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Steemit is a blockchain-based blogging and social media website, which rewards its users with the cryptocurrency STEEM for publishing and curating content, and is owned by Steemit Inc., a privately held company based in New York City and a headquarters in Virginia.

Steemit
Steemit Logo.svg
Type of site
Social Media Platform
Websitesteemit.com
RegistrationFree
Users1,238,717 registered users [1]
LaunchedMarch 24, 2016; 3 years ago (2016-03-24)
Current statusActive

Contents

Operating Principle

Steemit is designed as a decentralized application (DApp) built upon the Steem blockchain, using the eponymous cryptocurrency STEEM to reward users for their content.[2][3][4] By voting on posts and comments, users get to decide the payout of those posts. Users also get so called "Curation Rewards" for finding and upvoting content that gets upvoted by other users afterwards.[5][6]

History

On July 4, 2016, Steemit, Inc., a company founded by Ned Scott and blockchain developer Dan Larimer, launched the social media platform Steemit as first application built upon Steem blockchain.

On July 14, 2016, Steemit announced on their website that they were hacked. The attack, according to them, has compromised about 260 accounts. About US$85,000 worth of Steem Dollars and STEEM are reported to have been taken by the attackers.[7]

In March 2017, Dan Larimer stepped back as Steemit's Chief technology officer and left the company.[8]

With the STEEM price dropping during the 2018 cryptocurrency crash, Steemit faced financial difficulties and had to laid off 70% of its staff.[9]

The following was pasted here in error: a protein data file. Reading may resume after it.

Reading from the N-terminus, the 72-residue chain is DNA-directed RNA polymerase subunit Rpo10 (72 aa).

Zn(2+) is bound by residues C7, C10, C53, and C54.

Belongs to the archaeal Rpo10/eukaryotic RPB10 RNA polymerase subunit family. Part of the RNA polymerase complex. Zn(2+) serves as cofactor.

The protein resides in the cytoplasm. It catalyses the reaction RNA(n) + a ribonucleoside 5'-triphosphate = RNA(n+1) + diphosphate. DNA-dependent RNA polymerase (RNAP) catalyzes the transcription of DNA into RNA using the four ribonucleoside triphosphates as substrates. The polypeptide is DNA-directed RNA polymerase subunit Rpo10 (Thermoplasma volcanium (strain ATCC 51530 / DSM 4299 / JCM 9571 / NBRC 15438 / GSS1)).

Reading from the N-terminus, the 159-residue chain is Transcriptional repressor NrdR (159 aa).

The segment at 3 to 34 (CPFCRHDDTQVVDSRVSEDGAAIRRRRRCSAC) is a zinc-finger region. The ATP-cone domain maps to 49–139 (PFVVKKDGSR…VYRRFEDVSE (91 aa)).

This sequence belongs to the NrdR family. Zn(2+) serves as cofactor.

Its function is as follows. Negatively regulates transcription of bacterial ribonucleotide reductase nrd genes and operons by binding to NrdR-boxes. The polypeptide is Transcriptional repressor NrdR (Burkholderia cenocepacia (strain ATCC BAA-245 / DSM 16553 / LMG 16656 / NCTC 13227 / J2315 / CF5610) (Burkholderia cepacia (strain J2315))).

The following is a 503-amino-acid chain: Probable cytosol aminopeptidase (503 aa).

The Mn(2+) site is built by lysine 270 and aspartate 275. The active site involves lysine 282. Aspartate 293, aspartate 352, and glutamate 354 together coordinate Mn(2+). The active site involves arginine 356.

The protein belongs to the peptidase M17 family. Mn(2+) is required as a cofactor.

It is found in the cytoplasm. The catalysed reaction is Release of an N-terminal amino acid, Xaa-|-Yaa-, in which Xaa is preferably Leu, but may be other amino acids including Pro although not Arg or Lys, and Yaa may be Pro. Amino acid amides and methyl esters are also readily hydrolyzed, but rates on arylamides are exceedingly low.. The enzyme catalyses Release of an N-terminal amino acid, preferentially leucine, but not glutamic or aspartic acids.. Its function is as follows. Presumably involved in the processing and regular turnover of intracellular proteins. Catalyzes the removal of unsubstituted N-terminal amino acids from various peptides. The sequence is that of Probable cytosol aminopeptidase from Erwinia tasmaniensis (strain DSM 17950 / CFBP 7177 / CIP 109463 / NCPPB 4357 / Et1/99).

On January 22, 2019, Steemit announced structural changes in their leadership team. Former CEO Ned Scott was named Executive Chairman, Elizabeth Powell, the former Head of Communications & Advocacy was named the new Managing Director.[10]

References

  1. ^ Dale, Dale. "STEEM BLOCK EXPLORER". Observer. Retrieved March 15, 2019.
  2. ^ Chohan, Usman (February 2018). "The Concept and Criticisms of Steemit". Economics of Networks Journal: 8 – via Social Science Research Network (SSRN).
  3. ^ "(Reuters) Digital currency Steem soars 1,000% in value in two weeks". Guardian. July 12, 2016. Retrieved January 16, 2019.
  4. ^ Dale, Dale (September 15, 2016). "Steem Aims to Beat Facebook by Paying Its Bloggers in Cryptocash". Observer. Retrieved January 16, 2019.
  5. ^ McMillen, Andrew (October 4, 2017). "The Social Network Doling Out Millions in Ephemeral Money". Wired. Retrieved May 6, 2018.
  6. ^ "STEEM Whitepaper: An incentivized, blockchain-based, public content platform" (PDF). Steem. March 12, 2019. Retrieved March 12, 2019.
  7. ^ Cimpanu, Catalin (July 18, 2016). "Steemit Social Network Hacked, User Funds Stolen, DDoS Attack Ensued". Softpedia News. Retrieved January 16, 2019.
  8. ^ "Joint Statement". Steemit Inc. Retrieved March 13, 2019.
  9. ^ Biggs, John (October 28, 2018). "Steemit laying off 70% of staff". TechCrunch. Retrieved January 16, 2019.
  10. ^ steemitblog. "Steemit, Inc. Leadership Changes". steemit.com. Retrieved March 15, 2019.

External links

  • Steemit publishing platform
  • Steem cryptocurrency used by Steemit